Encourage your students to ask deeper questions and look for connections.
Is there a closet full of old computers, telephones, printers, etc? Perfect! Old tech is often easier to understand because the pieces inside are larger and easier to see than in newer technology. Larger parts are also easier to harvest, or pull out for closer examination and/or use in other projects.
Guide the students in taking apart unused devices. If it’s broken, can the students figure out why? Is it possible to fix or hack it to do something different? If not, how could the students use the parts in new ways? What parts might the students harvest for other projects?
Here is a list of some parts that can be harvested without specialized tools and used in a wide variety of projects:
  • Motors
    • Motors can be used in a wide variety of projects including robotics, puppet shows, art projects, and creative music-making. This is a wonderful alternative to traditional robotics programs as it allows for a wider variety of ingenuity and a deep understanding of how motors function.
    • There are different types of motors that require different signals to turn on: DC motors, stepper motors, and servo motors are the most common. DC motors can be powered directly with a battery, while stepper motors will require a more finely tuned signal from a computer or microcontroller. Unsure what type of motor you discovered? Use three or four AA batteries or a 9V battery to touch the motor connections and explore how and when it moves.
  • Speakers
    • From special effects to science experiments, sound is exciting! Harvested speakers offer the opportunity to observe how sound waves are generated, how sound travel through different materials, and how waves move in general.
    • Connect a 9V battery to the speaker terminals to move and “beep” it, or use the speaker with a microcontroller and/or other amplifier circuit to create instruments, sound effects, and music. Speakers can also be used as an input when connected to an audio amplification circuit.
  • Electromechanical parts like switches, pushbuttons, relays, and connectors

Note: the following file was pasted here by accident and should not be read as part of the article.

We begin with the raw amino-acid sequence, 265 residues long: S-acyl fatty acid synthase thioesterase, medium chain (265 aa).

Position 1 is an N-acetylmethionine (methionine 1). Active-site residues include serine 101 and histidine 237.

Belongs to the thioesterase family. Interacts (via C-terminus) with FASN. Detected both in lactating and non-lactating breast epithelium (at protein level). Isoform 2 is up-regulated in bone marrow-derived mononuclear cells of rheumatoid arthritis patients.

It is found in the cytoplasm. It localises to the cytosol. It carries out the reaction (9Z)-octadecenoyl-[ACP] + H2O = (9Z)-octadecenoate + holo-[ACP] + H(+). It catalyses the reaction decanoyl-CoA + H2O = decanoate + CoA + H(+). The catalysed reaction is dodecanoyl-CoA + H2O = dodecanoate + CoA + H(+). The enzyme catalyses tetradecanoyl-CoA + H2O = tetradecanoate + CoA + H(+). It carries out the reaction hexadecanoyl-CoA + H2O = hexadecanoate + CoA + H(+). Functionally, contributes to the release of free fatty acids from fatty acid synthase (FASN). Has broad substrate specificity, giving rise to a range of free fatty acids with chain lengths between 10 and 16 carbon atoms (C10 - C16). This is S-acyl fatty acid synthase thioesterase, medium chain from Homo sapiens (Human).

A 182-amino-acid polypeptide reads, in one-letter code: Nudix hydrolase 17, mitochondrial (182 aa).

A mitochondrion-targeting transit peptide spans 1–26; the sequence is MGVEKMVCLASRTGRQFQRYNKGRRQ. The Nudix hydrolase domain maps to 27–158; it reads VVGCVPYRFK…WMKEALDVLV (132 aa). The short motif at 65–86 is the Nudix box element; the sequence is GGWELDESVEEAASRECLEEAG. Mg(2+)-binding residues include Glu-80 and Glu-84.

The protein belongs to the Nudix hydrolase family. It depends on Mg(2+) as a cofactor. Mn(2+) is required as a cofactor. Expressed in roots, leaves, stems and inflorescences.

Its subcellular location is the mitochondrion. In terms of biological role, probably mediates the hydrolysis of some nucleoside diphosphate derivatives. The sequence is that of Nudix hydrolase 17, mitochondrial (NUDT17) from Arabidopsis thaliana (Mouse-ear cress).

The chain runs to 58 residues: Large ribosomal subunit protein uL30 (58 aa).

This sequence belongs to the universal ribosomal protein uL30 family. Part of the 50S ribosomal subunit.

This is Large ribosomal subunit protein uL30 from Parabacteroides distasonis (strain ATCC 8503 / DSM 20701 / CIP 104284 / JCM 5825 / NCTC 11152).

• Switches and buttons provide a way for us to interact with circuits and electronics. They can be used to explore analog and digital signals, build logic gates, create cause-and-effect machines, and design communication systems, as well as many other possibilities.
    • A relay is an electronic switch for two separate circuits that make a “click” sound when activated. Relays are one way to control motors with a lower-power circuit.
    • Electrical connectors come in an astounding variety of types, shapes, mechanical and electrical connection mechanisms. They help make the electronics sturdier and easier to store, transport, and modify. And of course, they can be used to add flair to projects sans electricity!
  • Sensors
    • Many electronics have infrared (IR) transmitters and/or receivers, which can be hacked to build remote controls for robots and other projects. Solar path lights and CD/DVD drives contain light sensors, security lights have passive IR sensors, and many printers have optical encoders!
  • Transistors
    • If you have tech that qualifies as antique, you may be able to find transistors that can be reused (in newer tech, they are so small that they are invisible to the human eye). Observing transistors in older tech is an excellent pathway through computer history, design, and hardware function.
    • If observation of transistors isn’t the educational opportunity you need, they can be used to add autonomy and logic to circuits, or can act as a controller for output devices like lights, speakers, or low-power motors.
  • Mechanical parts like springs, gears, drive shafts, etc.
    • One of the main challenges in doing engineering projects is having make functional gears. Avoid all of that by taking apart a printer and pulling out the mechanical components. Electronic toys that move are another good source for gears and mechanical mechanisms, and can be hacked or “mashed” together in combinations that span delightful and eerie.
A quick note on safety when doing take-aparts:
  • Unplug the electronics and leave unplugged for a minimum of two (2) weeks.
  • Avoid large appliances, microwaves, and ink-jet printers (or just take out the ink cartridges)
  • Always wash hands afterwards. Students should keep food and drink in closed containers and off the tables.
  • Do not force anything open or closed. The biggest hazard with take-apart activities are sharps caused by broken parts when someone tries to pull a case open without properly removing all the screws.
Even without harvesting parts, seeing the inside of electronics is an effective and memorable way to explore how these devices are made and how they function. Once students see the insides of a few different devices, they will quickly identify connections across all electronics and have a better understanding of the “magic” behind the tech.